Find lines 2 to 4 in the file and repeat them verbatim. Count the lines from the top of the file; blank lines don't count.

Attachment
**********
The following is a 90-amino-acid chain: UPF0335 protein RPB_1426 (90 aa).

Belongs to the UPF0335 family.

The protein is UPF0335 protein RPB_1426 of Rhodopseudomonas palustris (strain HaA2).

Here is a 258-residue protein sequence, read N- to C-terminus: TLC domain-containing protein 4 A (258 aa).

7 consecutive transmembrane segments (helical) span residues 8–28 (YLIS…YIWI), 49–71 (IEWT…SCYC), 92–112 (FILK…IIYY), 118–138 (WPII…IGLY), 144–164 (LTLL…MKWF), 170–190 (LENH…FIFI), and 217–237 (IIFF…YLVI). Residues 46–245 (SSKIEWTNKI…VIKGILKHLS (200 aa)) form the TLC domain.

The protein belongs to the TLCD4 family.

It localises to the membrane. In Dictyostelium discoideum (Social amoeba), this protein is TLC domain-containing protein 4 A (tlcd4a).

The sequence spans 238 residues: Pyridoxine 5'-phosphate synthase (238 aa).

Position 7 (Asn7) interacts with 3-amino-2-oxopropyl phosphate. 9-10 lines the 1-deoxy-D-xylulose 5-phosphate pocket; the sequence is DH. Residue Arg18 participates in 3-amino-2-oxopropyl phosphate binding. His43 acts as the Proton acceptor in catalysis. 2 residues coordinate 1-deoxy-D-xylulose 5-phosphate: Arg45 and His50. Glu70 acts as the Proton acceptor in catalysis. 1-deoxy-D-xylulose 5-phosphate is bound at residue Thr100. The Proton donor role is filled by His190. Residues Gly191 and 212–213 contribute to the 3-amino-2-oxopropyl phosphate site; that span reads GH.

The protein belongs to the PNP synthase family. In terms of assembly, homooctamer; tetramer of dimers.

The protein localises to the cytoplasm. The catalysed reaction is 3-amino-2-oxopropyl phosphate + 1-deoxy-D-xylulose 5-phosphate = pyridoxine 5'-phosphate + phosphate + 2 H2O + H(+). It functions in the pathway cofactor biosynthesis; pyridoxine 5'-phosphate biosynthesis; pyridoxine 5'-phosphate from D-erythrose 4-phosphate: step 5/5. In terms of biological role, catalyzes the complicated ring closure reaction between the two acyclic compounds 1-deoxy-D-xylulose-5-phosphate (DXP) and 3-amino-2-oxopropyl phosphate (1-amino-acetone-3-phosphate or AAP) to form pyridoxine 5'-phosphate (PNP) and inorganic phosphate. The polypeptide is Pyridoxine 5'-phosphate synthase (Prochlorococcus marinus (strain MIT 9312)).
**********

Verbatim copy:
Belongs to the UPF0335 family.

The protein is UPF0335 protein RPB_1426 of Rhodopseudomonas palustris (strain HaA2).

Here is a 258-residue protein sequence, read N- to C-terminus: TLC domain-containing protein 4 A (258 aa).